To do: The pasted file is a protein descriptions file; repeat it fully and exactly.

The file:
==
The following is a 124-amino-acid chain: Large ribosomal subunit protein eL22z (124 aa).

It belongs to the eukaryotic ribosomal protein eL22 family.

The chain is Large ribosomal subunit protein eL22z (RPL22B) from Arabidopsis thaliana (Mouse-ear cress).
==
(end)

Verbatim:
The following is a 124-amino-acid chain: Large ribosomal subunit protein eL22z (124 aa).

It belongs to the eukaryotic ribosomal protein eL22 family.

The chain is Large ribosomal subunit protein eL22z (RPL22B) from Arabidopsis thaliana (Mouse-ear cress).